YORK City's youth team will play in the National League Under-19 Alliance next season with sporting director Dave Penney hailing the move as the "perfect solution" to a funding headache.

The 2018/19 campaign will be the first since the Minstermen's relegation from the Football League in which there will be no financial assistance from the sport's central authorities for the provision of junior football at Bootham Crescent.

During City's first season back in non-League football, the club continued to benefit from the £260,000 donation as a Category Three academy belonging to the Elite Player Performance Plan.

That amount was then halved in the club's second campaign outside of the Football League and all funding has now been withdrawn, as the club prepare for a third.

Consequently, the Minstermen have relinquished EPPP status and pulled out of the Football League Youth Alliance.

City's teenagers will now play on a Wednesday afternoon, instead of Saturday mornings, in a league that was won by Guiseley last term, with the Leeds club finishing ahead of South Shields, Halifax, FC United of Manchester, Gateshead, Rochdale, Darlington, Maltby Main, Farsley Celtic and Harrogate Town.

The club will also continue to operate the same number of teams from under-16 downwards, but parents of players will be expected to make contributions towards costs, either through sponsorship or from their own pockets.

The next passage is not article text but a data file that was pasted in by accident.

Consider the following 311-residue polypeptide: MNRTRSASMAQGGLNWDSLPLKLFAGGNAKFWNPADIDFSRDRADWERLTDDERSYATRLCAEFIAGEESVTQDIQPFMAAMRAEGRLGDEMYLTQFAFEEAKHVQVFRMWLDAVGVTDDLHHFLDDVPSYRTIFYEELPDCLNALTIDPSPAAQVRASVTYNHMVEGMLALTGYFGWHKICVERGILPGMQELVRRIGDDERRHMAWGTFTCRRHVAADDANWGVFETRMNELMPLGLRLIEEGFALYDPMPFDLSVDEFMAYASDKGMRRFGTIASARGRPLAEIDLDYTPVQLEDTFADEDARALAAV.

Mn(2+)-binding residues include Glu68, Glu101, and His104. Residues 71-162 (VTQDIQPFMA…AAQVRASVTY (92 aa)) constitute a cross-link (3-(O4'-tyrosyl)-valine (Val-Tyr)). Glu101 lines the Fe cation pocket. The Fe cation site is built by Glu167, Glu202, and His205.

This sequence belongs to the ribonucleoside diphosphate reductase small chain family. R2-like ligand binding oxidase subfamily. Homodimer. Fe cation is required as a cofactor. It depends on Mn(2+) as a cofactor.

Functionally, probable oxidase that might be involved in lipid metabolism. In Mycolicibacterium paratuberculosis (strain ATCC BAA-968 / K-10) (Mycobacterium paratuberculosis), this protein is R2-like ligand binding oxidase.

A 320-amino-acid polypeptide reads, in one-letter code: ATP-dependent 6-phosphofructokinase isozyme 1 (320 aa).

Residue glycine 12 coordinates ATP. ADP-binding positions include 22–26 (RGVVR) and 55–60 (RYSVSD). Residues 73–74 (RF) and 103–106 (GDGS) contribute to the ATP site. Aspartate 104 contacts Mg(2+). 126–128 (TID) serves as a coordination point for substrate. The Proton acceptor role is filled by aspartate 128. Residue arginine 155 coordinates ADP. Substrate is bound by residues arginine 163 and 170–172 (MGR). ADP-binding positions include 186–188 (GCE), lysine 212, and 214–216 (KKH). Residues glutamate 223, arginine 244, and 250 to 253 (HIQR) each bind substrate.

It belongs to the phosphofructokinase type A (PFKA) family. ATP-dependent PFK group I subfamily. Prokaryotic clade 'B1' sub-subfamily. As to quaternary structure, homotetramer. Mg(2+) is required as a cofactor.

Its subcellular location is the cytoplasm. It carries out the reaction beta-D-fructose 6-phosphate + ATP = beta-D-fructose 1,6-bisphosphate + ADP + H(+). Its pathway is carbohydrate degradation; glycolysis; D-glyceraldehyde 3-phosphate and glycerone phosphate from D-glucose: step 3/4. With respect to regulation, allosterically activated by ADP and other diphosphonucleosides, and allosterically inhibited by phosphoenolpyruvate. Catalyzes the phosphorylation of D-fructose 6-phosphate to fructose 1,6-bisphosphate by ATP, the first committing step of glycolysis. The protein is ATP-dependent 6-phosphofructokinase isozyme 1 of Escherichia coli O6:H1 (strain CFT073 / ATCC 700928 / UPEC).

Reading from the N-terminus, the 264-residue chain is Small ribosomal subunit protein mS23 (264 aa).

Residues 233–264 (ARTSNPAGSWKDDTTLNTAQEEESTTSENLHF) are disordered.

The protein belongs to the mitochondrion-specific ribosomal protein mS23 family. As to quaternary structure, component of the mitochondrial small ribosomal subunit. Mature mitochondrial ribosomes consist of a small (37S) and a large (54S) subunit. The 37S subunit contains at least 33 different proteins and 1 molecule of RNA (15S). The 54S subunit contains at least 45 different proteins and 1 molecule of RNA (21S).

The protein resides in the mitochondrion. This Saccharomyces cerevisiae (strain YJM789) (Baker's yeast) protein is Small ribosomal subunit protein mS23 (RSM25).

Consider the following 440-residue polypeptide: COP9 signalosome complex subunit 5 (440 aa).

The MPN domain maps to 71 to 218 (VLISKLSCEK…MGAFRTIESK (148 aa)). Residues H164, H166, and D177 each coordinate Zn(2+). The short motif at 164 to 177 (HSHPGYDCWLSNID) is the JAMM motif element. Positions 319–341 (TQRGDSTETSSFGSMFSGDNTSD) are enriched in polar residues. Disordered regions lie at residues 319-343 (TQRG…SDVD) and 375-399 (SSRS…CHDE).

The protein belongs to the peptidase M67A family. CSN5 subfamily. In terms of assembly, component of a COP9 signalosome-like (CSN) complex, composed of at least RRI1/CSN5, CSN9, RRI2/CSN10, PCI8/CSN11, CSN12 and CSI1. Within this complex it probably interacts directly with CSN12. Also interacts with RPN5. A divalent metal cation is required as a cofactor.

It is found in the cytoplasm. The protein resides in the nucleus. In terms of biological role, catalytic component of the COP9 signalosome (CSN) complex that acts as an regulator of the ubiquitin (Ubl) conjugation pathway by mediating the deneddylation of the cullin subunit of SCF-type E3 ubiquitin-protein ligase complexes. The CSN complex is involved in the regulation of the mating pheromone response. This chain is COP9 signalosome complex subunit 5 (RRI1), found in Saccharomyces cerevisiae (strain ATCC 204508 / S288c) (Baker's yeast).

On the switch to the different league, Penney said: "It’s a good standard. It’s not a college league and I don’t think the standard will drop vastly.

"We’ll also still look to get some friendlies on a Saturday against the teams we played last season, as well as some open-age matches to test our lads against men. The EPPP programme guarantees a certain standard, but it also ties you into things to a certain extent.

"We can now tailor-make our youth department to suit our own requirements. It’s all education-based and the players will still go to York College twice a week and they'll carry on receiving full-time training from 16 to 18.

"It’s the perfect solution and sits well with us. When we get back into the Football League, we didn’t want to be starting from scratch, so we’re trying to keep the department going as best we can and are able to do that with the continued support of the chairman (Jason McGill)."

As revealed previously by The Press, the Minstermen will play no official reserve fixtures next term after terminating their Central League membership with Penney pointing out: "We couldn’t play reserve games on a Tuesday and then expect some of the same kids to play in the new competition the day after."

First-year pros Flynn McNaughton, Vinnie Steels, Ryan Whitley, Harry Thompson and Josh Rogerson will also be eligible to play in the new league, but Penney reasoned: "We’ll have to decide where they get their football. They could be involved with the first team or go out on loan as well."

Ex-Doncaster Rovers chief Penney went on to reveal that the loss of jobs, previously funded and required as part of EPPP, have been suffered at the National League North outfit, adding: "We’ve had a massive restructure because people have had to leave and everything needed to be stream-lined after we lost our funding. We needed seven full-time staff when we were governed by EPPP, but now there will only be two.

"Dan Wilson will be the head of youth development and we’re currently looking to recruit a replacement for Steve Torpey as youth-team coach. There will still be the same number of teams though."